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Communion & Young People

Posted on: February 5, 2009

Originally published on

The topic of Holy Communion/ The Lord’s Supper has been playing on my mind for a while now for several reasons and not entirely positively.

One young person remarked to me a while ago ‘Why do we have to go up (into church) for communion, it’s just for the adults’, this remark prompted agreement from the others in the group who didn’t see the point of communion.

Let’s set the scene though…the church these young people are part of is a Baptist church and in the baptist church communion is given out, so the minister will read the appropriate bible bits, break the bread and the deacons will serve the church members with the bread. After this the minister talks about the wine and the deacons distribute small cups (like shot glasses) to the congregation who keep them until a given moment when the whole church drinks as a sign of unity.

Now in theory there’s nothing wrong with this however if you don’t take communion turning down the bread/wine can seem tricky and not partaking can leave you feeling left out and so a young person taking communion for the first time may feel watched but equally by not taking it they may feel the same.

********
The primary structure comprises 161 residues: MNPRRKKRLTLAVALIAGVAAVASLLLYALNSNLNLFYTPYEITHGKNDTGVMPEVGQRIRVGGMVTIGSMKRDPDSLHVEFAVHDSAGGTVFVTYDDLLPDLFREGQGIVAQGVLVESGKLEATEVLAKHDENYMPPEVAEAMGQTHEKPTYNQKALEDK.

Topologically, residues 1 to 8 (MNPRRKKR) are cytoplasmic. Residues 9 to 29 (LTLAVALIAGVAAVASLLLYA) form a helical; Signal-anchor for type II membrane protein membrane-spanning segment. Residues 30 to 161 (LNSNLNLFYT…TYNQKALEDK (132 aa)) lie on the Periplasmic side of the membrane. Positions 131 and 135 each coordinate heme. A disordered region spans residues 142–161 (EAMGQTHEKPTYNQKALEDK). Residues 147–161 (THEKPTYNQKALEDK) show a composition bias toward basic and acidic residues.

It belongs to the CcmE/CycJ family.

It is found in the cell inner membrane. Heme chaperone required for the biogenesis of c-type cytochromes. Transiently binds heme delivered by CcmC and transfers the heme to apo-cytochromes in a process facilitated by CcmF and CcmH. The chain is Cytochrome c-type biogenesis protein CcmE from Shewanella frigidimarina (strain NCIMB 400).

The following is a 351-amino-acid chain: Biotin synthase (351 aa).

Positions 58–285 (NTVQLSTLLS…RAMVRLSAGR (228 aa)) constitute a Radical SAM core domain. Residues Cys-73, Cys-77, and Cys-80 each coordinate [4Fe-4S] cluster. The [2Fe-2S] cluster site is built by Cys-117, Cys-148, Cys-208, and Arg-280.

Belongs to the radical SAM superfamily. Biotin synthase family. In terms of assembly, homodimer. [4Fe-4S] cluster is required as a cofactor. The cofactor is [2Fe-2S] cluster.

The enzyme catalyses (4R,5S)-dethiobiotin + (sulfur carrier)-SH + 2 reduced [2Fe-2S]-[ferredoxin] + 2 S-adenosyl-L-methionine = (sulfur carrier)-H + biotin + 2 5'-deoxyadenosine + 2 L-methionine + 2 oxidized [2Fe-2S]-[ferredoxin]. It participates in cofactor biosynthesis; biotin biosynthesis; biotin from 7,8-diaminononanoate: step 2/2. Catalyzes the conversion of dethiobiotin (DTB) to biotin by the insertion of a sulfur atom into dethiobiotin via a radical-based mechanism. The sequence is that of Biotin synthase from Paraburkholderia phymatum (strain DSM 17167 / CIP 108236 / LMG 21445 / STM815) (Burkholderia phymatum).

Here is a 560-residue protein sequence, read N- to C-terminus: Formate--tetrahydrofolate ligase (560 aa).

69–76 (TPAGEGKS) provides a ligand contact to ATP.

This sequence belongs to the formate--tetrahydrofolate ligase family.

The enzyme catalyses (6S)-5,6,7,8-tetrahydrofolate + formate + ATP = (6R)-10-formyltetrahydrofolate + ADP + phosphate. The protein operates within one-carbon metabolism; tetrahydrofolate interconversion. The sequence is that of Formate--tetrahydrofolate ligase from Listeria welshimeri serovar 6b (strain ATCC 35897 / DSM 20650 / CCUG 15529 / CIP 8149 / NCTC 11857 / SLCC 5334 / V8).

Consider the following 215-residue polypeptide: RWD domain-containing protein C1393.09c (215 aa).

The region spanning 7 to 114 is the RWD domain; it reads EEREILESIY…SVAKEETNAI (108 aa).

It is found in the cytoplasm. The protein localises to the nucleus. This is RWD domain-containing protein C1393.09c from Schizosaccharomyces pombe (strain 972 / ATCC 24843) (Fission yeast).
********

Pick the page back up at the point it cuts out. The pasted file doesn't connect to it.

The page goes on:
Over Christmas I attended midnight mass at St Andrew’s Church in Gorleston and I was reminded of the way the Anglicans do communion. In the Anglican church people go up, kneel down at the alter and the minister or a member of the lay team will serve the bread and wine, everyone drinks the wine from the same cup too!

If you don’t want to take communion you don’t hold your hands open and the minister will pray for you, children are often encouraged to kneel next to the adults taking communion and be prayed for, there’s no pressure about taking communion but at the same time the concept isn’t alien to them.

The way the Baptist church does communion (although some may do it very differently) risks alienating a generation of young people from communion. We risk bringing up children who don’t understand the meaning of communion and just see it as ‘something the adults do’, this saddens me because communion can be and should be a spiritual experience whether you take the bread and wine whether you receive a blessing.

So if anyone has any suggestions for how we can make it more relevant let me know! How does your church do communion?